Leaks 1 & 2 are filling the lockers under the windows in the saloon. At the aft end of the locker on the starboard side, there is a small hole up in the top corner under the shelf, below the vinyl covered strip screwed to the hull side. I cannot see water coming down from the windows on the face of the vinyl, but I suppose it might come down the back of the vinyl and into the locker. In heavy rain the locker fills to the front lip of the sliding doors in less than 24 hours. Similar leak port side, water runs back via grooves in hull moulding into wet locker on port side of saloon companionway.
Leak 3 is coming down inside the main bulkhead between the saloon and heads, and exits in the saloon where the table is jointed into the bulkhead, producing a wet stain in teak of bulkhead. Water comes out there and runs down centreboard case on starboard side.
Leak 4 is coming from rudder mounting area in cockpit locker. Broker suggests three through-hull nuts and bolts holding lower rudder bracket might be the source, but I haven't had chance to look yet.
Leak 5: Also big puddle of water, where you step down into saloon. I thought it might be coming through to there from the leak in the aft locker, but broker doesn't think so. It is definitely not coming down throught the main hatch and washboard, and looks as though it might be coming forward from under the big under cockpit draw.
Have noticed that bottom rudder bearing appears to be worn. Have not had chance to dry boat out for a good look yet, but appears that the hole in the horizontal plate is a lot bigger than the pin sticking up. What has worn, the pin or plate? Has anyone else had to fix the same problem? New parts, or can it be bushed?
Any advice would be most welcome. Smashing boat by the way, doesn't half go!
|Decorative grey tape for DF920 beams|
|[from: John Blaiklock, United Kingdom, 2 Jul 2004]|
|The decorative grey tape on my forward beams is becoming chipped and scratched and needs replacing. I have found a supplier who sells an exact match of what is there already.
SAC Graphics, Enville Street, Stourbridge, W. Mids. DY8 3TD. Tel: +44 1384 443744
Colour is Smoke, width is 1.5 inches.
|[from: Bill Fraser, United Kingdom, 31 May 2003]|
|Yesterday I dried out on a clean, sandy, sheltered beach just inside Bembridge harbour on the Isle of Wight (very much recommended if you have the chance). On lifting off, I couldn't get the centre board down. Fortunately I had a strong block and tackle on board (useful for MOB recovery hung from the backstay) and, at the risk of breaking everything, managed to get the board down by hauling t he downhaul line sideways with the block and tackle attached to the mooring cleat I have mounted on the outside of the forward port beam.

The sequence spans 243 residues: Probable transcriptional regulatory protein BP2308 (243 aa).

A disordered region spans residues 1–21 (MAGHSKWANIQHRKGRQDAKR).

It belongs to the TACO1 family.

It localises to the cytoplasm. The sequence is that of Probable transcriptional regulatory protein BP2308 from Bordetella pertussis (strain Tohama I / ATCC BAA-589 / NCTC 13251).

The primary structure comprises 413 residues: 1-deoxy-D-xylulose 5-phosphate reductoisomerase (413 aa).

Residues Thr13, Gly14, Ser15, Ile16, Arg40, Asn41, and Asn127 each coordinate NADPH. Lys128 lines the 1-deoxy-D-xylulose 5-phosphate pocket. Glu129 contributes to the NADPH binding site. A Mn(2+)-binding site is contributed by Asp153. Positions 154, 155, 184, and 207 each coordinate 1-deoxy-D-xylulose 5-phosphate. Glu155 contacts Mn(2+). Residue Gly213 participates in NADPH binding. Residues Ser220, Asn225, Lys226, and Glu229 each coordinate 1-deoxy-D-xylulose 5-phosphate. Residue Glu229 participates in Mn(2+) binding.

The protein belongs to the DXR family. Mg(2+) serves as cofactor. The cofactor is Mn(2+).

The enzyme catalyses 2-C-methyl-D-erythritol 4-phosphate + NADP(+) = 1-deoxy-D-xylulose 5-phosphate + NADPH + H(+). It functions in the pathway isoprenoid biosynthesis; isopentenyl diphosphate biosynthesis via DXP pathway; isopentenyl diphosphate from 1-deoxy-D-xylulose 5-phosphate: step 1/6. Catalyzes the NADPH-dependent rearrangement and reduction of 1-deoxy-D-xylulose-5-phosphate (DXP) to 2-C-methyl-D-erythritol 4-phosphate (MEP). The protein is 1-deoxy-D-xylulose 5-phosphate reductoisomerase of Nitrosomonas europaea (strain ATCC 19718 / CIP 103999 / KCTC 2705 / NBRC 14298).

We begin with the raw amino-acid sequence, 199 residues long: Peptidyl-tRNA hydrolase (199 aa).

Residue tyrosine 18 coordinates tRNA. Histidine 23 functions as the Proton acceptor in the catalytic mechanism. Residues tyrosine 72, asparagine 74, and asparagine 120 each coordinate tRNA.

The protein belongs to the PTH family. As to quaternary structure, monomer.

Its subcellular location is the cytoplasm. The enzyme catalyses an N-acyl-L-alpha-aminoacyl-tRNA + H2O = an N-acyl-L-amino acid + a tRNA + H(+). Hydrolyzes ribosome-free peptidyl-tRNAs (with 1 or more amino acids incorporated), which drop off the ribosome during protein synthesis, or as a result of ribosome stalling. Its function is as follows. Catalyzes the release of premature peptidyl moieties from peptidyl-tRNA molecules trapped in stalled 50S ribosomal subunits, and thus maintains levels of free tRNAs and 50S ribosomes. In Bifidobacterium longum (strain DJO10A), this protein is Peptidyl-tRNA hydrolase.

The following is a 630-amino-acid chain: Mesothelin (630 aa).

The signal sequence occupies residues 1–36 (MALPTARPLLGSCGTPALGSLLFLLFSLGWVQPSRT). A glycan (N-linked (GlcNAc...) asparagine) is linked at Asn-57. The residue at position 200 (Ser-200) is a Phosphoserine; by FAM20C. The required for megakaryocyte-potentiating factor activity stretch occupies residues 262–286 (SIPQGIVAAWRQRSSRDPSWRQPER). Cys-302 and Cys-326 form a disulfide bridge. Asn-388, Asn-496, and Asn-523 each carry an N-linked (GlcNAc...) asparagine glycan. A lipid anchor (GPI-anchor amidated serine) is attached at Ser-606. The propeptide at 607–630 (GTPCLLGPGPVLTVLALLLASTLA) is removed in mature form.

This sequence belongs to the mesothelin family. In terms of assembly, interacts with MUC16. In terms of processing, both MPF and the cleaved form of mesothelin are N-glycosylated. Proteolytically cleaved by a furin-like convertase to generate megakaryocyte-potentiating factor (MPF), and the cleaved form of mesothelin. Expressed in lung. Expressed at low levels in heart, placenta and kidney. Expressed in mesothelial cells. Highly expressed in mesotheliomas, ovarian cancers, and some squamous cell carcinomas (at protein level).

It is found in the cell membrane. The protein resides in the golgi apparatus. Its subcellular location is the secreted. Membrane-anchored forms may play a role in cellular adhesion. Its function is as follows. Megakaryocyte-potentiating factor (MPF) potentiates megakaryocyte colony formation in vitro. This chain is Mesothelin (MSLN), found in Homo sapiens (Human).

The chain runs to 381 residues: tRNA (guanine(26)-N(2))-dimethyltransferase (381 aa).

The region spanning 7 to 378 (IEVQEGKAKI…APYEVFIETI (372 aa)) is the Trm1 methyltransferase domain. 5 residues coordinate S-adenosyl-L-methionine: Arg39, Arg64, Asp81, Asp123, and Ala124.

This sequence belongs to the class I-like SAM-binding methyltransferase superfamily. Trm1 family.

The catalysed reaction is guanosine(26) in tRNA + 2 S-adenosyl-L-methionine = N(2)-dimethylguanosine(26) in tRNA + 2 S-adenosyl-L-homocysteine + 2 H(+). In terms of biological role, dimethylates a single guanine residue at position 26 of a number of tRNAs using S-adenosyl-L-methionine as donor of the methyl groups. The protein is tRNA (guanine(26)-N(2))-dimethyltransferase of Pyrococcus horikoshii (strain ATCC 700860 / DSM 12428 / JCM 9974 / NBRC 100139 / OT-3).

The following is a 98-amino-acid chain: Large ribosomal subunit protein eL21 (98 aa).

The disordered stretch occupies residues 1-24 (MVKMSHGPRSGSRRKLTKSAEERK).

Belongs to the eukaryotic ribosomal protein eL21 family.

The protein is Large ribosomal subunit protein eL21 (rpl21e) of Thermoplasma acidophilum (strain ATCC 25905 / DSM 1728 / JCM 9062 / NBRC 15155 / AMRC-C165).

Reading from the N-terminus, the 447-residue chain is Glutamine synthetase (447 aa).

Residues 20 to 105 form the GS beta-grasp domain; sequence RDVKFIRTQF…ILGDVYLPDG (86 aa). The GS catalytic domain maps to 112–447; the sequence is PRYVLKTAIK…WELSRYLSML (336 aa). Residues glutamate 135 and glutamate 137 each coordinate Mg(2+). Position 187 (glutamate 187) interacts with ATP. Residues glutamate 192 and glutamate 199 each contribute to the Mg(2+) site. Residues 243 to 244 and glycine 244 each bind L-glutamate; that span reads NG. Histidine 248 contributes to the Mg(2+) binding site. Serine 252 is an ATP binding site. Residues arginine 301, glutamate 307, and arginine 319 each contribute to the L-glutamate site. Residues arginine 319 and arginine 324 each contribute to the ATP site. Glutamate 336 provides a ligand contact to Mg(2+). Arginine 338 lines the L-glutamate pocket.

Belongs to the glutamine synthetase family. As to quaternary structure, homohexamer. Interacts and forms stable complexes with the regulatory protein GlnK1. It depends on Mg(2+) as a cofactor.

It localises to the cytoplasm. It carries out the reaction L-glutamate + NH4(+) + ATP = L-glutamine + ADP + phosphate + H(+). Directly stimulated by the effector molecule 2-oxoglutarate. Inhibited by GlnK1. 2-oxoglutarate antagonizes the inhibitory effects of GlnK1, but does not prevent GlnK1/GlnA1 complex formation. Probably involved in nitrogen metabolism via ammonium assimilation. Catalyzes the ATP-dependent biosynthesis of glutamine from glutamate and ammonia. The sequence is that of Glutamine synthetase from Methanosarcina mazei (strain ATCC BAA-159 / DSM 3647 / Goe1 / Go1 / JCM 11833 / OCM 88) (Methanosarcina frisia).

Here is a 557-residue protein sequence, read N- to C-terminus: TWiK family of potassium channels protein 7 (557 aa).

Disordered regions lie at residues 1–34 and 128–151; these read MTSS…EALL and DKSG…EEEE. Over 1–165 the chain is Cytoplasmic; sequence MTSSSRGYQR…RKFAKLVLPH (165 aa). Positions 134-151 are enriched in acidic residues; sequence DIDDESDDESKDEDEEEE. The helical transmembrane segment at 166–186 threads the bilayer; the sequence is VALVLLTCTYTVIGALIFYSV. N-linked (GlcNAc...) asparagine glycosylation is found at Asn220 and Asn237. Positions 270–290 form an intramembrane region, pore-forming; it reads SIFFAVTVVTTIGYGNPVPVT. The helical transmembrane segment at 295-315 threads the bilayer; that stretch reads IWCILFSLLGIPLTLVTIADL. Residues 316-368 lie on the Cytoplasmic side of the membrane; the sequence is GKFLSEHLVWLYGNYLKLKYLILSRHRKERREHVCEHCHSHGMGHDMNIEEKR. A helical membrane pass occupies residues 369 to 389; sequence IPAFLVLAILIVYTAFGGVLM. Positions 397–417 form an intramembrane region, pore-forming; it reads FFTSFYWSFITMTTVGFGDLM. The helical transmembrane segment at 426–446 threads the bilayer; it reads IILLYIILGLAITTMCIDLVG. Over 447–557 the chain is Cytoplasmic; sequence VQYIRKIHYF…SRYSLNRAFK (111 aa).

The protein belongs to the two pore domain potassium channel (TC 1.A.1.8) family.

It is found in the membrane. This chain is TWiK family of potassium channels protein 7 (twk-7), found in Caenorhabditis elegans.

I am going to have to lift the boat out next week to have through-hull transducers fitted (see my earlier post) and wonder if anyone can give me some tips on freeing up the centre board while the boat is out of the water?
|Supporting the hull correctly|
|[from: Larry Furst, USA, 4 Dec 2002]|
|Placement of the 920 on the storage cradle is extremely important.|
If using a lift or rail-launching system to place the boat in storage, incorrect placement can cause point-stresses that can deform the hull as it settles. The hull is foam core, and the cradle is designed to rest on reinforced structural hull sections that are solid (not cored). The forward support must be directly under the forward beam, and beneath or just ahead of the front waterstay attachment point...almost touching it. The aft end of the centerboard should be just slightly ahead of the cradle's aft support pad, so that the centerboard can be lowered while the boat is on the cradle (I leave it raised). It is also important to make sure all cables are clear before the boat comes to rest on the cradle (a cable caught between the hull and the cradle can also cause damage).
New owners should take note of the way the boat is positioned on the cradle or trailer as it comes from the Quorning factory.
|Spinouts on rudder in rougher conditions|
|[from: Stefan Poelkow, Germany, 29 Oct 2002]|
|Has anyone experience with spinouts in rougher conditions? Has anyone experience with solutions like fences on the ruderplate? I have mainly had spinouts (stroemungsabrisse am Ruder) wile sailing with the Gennaker.|
|[BO: See Larry Furst's reply in the Sail-Trim section of DF920 RIG/Sail]|
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|Re: Whats the hull area of the DF920 for antifouling ?|
|[from: John Blaiklock, United Kingdom, 2 Dec 2004]|
|I don't know the hull area for antifouling, but one 2.5 litre tin of antifoul is sufficient for mine. It will do everywhere once and leave some left over for a second coat in areas of high wear or fouling, i.e. the foils and just below the waterline.
I used International Cruiser Uno this year. I sail all year and it is just starting to wear out after 9 months of sailing. The paint wearing thin during the winter is not a problem in the UK as there is very little marine growth now anyway.
|Whats the hull area of the DF920 for antifouling ?|
|[from: Mark Wilton, United Kingdom, 30 Nov 2004]|
|Can anybody tell me what the overall area of the hull(s) is when it comes to anti-fouling? Many thanks.|